The rise of the Third Estate caused the French Revolution
The French regime imposed heavy taxes on the Third Estate, the commoners, but exempted the clergy and nobles from taxes. The only taxpayers were the peasants, wage-earners, the professionals, and business people, known as the Third Estate.
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Pre-Revolution France (Ancien Regime) was divided into three estates: The First Estate (The Clergy, people who worked in the Church), the Second Estate (The Nobility, or Aristocracy who included royals), and the Third estate (included lawyers, doctors, businessmen, merchants, soldiers, craftsmen, shopkeepers, peasants, and others). The Third Estate held the largest majority of the population. The First and Second estates did not pay any taxes, while the Third Estate paid all taxes to the King and the other estates. The First and Second Estates lived lavishly off of the extracted wealth of the Third Estate. When France began to have financial trouble, King Louis XVI called a general assembly of the three estates, known as the Estates-General. Even though the Third Estate represented 98 percent of the population, their vote was worth the same as the First and Second Estates. The outcome of the assembly was that the First and Second Estate wanted to keep their privileges. This infuriated the Third Estate, which is when they decided to break off and form the Assemblée Nationale, or National Assembly and planned to form a new constitution without the other estates' support. The forming of the new assembly overthrew the First and Second Estates. The Third Estate became what would be known as the first revolutionaries.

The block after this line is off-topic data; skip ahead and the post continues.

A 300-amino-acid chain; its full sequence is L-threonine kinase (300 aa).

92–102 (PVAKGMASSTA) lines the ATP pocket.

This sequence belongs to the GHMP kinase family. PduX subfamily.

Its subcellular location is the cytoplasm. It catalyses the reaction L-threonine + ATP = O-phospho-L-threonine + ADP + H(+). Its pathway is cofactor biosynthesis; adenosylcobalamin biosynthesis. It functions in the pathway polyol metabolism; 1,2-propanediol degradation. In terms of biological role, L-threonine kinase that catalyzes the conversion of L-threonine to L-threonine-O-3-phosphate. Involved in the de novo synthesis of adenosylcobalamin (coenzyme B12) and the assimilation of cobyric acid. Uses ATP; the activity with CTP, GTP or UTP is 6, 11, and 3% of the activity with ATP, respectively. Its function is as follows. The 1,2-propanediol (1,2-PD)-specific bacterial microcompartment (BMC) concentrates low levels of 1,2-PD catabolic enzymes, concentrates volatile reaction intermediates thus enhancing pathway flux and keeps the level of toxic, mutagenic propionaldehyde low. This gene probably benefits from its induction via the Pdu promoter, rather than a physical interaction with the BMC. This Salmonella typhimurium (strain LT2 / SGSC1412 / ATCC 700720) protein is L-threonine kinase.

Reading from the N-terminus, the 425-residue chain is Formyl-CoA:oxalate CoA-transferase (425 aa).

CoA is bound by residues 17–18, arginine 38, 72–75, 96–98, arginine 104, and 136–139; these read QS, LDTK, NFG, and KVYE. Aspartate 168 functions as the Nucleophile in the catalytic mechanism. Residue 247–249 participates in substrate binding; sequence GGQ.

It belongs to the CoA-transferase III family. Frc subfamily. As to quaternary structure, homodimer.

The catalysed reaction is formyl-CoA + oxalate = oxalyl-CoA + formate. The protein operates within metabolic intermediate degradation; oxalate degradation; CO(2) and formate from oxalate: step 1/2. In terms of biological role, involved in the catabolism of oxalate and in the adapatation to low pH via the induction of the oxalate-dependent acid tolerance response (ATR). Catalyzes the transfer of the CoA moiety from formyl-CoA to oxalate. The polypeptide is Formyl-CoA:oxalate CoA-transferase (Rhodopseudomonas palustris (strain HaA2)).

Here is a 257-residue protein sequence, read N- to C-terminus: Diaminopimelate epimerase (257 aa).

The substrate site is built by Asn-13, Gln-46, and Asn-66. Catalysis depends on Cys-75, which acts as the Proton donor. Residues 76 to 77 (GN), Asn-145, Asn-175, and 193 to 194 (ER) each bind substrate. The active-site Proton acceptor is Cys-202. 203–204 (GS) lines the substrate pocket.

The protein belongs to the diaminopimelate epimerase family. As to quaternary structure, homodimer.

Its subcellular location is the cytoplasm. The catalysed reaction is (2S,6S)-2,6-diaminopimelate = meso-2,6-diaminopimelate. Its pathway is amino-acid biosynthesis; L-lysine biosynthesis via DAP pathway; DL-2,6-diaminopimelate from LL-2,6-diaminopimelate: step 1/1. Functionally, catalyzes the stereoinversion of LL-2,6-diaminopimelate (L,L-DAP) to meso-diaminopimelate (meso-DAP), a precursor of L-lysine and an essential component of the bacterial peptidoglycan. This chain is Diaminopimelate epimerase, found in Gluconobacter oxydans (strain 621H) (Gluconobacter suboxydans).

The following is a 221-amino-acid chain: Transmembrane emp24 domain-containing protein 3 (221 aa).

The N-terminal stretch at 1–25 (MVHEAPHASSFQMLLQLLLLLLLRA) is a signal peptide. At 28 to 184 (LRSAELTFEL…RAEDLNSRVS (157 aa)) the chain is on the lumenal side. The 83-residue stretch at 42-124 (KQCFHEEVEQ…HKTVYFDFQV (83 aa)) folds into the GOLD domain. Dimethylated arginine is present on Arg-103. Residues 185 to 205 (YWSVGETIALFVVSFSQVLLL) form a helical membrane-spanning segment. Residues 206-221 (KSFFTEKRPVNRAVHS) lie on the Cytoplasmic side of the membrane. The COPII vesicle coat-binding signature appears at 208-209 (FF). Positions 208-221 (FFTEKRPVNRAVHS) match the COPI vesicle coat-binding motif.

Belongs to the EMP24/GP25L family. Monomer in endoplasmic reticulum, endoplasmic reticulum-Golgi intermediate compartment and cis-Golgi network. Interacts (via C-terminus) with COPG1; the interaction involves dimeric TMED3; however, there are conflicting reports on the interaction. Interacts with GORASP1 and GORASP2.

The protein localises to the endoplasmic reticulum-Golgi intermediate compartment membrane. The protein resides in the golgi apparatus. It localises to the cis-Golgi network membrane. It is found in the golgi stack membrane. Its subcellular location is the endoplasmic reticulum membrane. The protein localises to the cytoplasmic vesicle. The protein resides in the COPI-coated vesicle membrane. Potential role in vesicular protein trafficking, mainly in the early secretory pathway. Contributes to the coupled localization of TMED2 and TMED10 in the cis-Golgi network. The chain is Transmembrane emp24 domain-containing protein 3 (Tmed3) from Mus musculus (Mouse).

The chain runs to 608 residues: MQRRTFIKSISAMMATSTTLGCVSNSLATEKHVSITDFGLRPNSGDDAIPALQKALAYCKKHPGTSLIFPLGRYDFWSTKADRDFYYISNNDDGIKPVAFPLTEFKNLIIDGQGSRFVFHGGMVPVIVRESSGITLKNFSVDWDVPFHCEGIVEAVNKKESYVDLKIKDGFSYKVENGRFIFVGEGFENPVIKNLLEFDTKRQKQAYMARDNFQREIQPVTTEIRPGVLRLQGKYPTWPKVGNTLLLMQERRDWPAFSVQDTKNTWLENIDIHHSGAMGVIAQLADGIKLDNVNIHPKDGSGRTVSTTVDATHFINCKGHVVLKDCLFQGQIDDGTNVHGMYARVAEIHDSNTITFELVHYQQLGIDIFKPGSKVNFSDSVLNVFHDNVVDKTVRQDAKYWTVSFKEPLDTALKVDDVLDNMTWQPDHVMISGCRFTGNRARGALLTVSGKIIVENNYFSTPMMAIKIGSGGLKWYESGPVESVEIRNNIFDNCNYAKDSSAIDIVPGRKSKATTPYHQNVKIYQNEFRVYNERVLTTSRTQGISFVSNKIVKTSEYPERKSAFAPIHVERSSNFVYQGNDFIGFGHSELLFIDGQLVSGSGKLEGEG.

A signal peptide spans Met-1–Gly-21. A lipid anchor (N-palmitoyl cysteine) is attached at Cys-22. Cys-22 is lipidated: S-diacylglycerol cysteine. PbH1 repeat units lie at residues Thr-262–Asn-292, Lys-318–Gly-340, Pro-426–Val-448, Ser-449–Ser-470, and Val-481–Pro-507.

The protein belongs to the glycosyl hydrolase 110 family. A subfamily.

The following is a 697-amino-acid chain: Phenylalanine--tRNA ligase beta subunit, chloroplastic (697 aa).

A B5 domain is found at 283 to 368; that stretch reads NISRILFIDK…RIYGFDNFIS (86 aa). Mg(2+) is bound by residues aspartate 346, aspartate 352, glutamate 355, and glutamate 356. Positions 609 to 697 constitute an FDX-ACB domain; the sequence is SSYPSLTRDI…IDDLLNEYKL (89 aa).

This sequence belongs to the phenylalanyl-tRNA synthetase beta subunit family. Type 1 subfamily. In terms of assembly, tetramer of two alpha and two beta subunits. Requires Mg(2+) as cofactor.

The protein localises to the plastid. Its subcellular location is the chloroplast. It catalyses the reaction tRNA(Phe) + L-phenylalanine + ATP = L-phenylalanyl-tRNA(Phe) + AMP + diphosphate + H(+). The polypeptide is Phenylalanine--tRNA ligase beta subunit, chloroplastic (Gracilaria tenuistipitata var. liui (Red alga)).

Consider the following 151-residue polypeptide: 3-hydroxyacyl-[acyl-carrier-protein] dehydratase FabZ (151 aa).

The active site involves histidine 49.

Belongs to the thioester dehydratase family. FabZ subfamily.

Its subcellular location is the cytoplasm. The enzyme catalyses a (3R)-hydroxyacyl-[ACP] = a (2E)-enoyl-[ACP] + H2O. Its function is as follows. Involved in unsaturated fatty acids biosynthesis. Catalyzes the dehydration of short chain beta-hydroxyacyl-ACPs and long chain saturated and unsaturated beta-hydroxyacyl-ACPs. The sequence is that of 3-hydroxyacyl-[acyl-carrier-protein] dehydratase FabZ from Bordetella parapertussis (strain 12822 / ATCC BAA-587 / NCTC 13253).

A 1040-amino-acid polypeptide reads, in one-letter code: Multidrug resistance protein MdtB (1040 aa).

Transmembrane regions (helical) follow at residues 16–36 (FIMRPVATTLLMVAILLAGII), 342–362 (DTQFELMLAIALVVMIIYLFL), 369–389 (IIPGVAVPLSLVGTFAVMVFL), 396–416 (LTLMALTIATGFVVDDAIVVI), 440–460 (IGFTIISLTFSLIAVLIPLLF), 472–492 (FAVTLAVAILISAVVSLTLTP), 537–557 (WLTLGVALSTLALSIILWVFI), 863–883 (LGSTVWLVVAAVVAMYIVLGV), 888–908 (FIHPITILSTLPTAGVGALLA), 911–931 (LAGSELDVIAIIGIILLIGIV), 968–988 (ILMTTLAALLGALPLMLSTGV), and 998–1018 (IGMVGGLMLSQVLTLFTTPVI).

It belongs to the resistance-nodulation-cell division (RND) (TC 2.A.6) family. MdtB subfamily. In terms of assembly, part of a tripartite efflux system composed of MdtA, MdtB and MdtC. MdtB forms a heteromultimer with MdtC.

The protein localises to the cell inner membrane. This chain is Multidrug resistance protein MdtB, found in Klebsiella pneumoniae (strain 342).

The over-taxation of the Third Estate did not cause the French Revolution as it is untrue. The Clergy and Nobility paid substantial sums of taxes, and taxes for the peasantry were lower than stated.